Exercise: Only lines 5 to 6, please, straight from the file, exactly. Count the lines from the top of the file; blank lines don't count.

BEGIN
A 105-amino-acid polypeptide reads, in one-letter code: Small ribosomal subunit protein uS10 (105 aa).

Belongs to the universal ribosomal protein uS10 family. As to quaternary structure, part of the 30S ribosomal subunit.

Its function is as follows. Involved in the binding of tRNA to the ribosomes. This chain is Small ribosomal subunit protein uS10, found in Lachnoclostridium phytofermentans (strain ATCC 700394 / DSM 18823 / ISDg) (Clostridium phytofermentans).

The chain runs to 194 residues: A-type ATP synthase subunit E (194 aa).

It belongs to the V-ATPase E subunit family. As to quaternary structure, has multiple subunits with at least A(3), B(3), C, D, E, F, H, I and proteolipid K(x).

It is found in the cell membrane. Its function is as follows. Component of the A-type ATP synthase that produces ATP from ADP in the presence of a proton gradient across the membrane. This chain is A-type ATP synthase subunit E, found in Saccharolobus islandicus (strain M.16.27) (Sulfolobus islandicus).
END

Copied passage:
It belongs to the V-ATPase E subunit family. As to quaternary structure, has multiple subunits with at least A(3), B(3), C, D, E, F, H, I and proteolipid K(x).

It is found in the cell membrane. Its function is as follows. Component of the A-type ATP synthase that produces ATP from ADP in the presence of a proton gradient across the membrane. This chain is A-type ATP synthase subunit E, found in Saccharolobus islandicus (strain M.16.27) (Sulfolobus islandicus).